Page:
Since Haaretz had so helpfully shown the stolen documents, the counter-espionage officials came to talk with Blau. Had he been anything other than a journalist, he'd have been summarily arrested and facing many years of jail. But since he's a journalist, and democracy needs journalists to be able to act freely, he wasn't arrested. A deal was cut with him and he agreed to give back the stolen documents, so that they'd never reach someone more dangerous than Haaretz.
Blau returned 50 documents. When the investigators found Kamm independently of him, she told them there had been 2000 documents, not 50. The went back to Blau and his newspaper to retrieve the other 1950 documents, but he absconded, and his lawyers - who are the lawyers of Haaretz - have refused to return the documents.
All the attorneys I talked to over the weekend agree this is illegal. It's also stupid, I'd think. If I were in the Iranian intelligence services I'd be frantically looking for Uri Blau about now, obviously. Our counter espionage forces say this fear is what lead them to insist on that gag order until after they got the documents back, which makes sense but was probably a bad decision for other reasons. Yet if that's how it happened, Haaretz carries some responsibility for the gag order, too.
So far, Haaretz comes out of the story badly. Their Friday (weekend) edition made things much worse. The editor in chief collected his entire staff and told each and every one of them to write a story based on their particular areas of expertise, but the common line was to be that the State if Israel is wrong. It's laws are outdated. It's system of classification of military documents is designed to protect the generals, not to serve the security of the state. Uri Blau wrote about how he's the protector of our democratic freedoms. And so on and so on and so on. Importantly, the attack was not against the Netanyahu government: it was against the State of Israel, its laws and its institutions. All of the articles were translated to English, of course, and put on the paper's website:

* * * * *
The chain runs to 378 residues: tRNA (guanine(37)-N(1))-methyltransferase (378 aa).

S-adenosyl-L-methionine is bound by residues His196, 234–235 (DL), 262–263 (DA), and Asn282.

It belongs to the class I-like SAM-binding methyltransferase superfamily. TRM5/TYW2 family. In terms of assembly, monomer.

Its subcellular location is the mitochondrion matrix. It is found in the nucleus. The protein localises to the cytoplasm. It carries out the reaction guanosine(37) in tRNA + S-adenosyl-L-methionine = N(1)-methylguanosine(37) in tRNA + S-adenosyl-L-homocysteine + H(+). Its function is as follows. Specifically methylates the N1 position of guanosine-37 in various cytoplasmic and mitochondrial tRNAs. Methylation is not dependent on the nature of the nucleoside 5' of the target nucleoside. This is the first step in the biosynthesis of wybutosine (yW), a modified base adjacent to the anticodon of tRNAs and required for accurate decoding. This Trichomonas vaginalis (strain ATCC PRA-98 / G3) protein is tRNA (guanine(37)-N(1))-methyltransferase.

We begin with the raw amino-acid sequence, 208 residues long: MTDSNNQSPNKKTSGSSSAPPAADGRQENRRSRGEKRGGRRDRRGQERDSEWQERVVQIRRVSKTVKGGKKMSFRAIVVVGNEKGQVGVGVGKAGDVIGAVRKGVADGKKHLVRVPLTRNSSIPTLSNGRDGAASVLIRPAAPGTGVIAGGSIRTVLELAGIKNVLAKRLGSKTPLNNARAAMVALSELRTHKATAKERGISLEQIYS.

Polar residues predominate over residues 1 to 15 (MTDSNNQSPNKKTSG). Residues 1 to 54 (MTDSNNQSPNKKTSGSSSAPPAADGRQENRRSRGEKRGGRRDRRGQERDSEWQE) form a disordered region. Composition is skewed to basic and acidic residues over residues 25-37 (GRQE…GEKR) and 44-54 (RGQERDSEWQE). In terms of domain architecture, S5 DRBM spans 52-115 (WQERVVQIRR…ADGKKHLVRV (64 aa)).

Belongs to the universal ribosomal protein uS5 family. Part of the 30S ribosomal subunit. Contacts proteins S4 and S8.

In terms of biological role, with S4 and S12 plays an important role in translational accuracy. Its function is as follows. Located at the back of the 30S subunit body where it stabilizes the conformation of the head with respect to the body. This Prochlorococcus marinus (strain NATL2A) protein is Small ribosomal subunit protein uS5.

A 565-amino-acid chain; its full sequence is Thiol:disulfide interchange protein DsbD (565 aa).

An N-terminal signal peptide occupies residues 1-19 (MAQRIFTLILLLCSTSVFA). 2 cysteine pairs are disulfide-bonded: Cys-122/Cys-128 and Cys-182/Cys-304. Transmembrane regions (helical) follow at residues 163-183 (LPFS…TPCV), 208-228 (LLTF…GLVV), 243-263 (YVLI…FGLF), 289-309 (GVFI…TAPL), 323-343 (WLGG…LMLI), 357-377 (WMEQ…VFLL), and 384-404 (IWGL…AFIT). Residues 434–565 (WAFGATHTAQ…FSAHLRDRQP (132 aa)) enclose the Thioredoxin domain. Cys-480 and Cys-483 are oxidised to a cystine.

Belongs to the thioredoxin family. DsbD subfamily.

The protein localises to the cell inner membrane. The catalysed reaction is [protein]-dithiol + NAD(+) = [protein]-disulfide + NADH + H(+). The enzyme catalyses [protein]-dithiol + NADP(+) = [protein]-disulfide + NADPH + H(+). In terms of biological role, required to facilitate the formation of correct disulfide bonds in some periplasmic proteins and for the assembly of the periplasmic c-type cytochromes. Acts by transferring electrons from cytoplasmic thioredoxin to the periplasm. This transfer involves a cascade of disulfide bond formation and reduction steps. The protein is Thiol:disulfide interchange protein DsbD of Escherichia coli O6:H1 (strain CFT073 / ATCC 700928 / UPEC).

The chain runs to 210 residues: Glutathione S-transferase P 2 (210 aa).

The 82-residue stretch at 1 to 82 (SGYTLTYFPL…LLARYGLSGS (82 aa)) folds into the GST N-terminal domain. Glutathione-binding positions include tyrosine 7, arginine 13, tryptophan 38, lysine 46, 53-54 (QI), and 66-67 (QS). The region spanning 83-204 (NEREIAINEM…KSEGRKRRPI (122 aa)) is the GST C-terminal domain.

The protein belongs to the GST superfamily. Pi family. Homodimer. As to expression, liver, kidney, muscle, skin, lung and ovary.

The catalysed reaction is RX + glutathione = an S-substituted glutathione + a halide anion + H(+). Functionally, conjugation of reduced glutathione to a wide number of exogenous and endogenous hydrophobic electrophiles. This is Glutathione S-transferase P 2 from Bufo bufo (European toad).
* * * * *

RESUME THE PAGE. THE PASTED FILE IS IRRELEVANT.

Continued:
Ze'ev Segal, the editorial, Anshel Pfeffer, Amos Harel, Uri Blau, Ron Leshem, Aluf Benn, Gideon Levy, Reuven Pedatzur, Akiva Eldar. Avi Issacharoff wasn't pulled into the morass, perhaps because no-one could figure out an angle to use his Palestinian sources to besmirch the country in this context.
For many years Haaretz used to advertise itself as "The newspaper for thinking people". This was an edition indistinguishable from Pravda. Every single one of the articles trotted out the party line; not a single journalist dared let out a peep of dissent. There was chattering galore about the freedom of press which is somehow under siege, and the sanctity of the High Court which was allegedly tainted, but not a single word about the bald fact that Haaretz has been and still is engaged in brazenly illegal actions. Silence, nada, nothing. Brezhnev would have been proud.